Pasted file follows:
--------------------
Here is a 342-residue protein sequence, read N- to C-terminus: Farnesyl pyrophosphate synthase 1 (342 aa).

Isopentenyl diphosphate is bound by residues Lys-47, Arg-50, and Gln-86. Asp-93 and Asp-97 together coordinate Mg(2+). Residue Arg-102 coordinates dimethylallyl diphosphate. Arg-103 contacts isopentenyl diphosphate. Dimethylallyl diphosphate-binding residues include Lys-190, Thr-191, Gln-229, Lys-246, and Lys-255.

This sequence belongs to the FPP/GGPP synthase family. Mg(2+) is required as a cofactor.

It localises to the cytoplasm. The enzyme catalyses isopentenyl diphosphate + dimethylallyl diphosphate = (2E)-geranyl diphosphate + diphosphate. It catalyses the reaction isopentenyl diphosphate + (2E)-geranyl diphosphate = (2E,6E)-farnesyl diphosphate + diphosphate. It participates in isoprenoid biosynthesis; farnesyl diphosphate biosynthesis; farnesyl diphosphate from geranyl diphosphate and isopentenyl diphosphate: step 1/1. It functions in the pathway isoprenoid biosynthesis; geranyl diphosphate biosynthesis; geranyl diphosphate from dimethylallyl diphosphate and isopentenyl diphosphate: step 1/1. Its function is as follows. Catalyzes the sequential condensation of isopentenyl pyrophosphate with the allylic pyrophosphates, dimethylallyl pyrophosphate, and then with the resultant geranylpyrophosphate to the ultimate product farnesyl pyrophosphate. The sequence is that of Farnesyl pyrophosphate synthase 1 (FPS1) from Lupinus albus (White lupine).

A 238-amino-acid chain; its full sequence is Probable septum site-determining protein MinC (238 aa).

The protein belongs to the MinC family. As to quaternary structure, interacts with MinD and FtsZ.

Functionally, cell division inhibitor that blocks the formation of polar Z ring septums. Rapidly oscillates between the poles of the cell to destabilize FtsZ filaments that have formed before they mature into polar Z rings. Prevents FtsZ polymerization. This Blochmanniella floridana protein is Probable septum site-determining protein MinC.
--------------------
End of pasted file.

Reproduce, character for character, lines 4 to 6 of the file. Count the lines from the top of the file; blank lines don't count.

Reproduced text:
It localises to the cytoplasm. The enzyme catalyses isopentenyl diphosphate + dimethylallyl diphosphate = (2E)-geranyl diphosphate + diphosphate. It catalyses the reaction isopentenyl diphosphate + (2E)-geranyl diphosphate = (2E,6E)-farnesyl diphosphate + diphosphate. It participates in isoprenoid biosynthesis; farnesyl diphosphate biosynthesis; farnesyl diphosphate from geranyl diphosphate and isopentenyl diphosphate: step 1/1. It functions in the pathway isoprenoid biosynthesis; geranyl diphosphate biosynthesis; geranyl diphosphate from dimethylallyl diphosphate and isopentenyl diphosphate: step 1/1. Its function is as follows. Catalyzes the sequential condensation of isopentenyl pyrophosphate with the allylic pyrophosphates, dimethylallyl pyrophosphate, and then with the resultant geranylpyrophosphate to the ultimate product farnesyl pyrophosphate. The sequence is that of Farnesyl pyrophosphate synthase 1 (FPS1) from Lupinus albus (White lupine).

A 238-amino-acid chain; its full sequence is Probable septum site-determining protein MinC (238 aa).

The protein belongs to the MinC family. As to quaternary structure, interacts with MinD and FtsZ.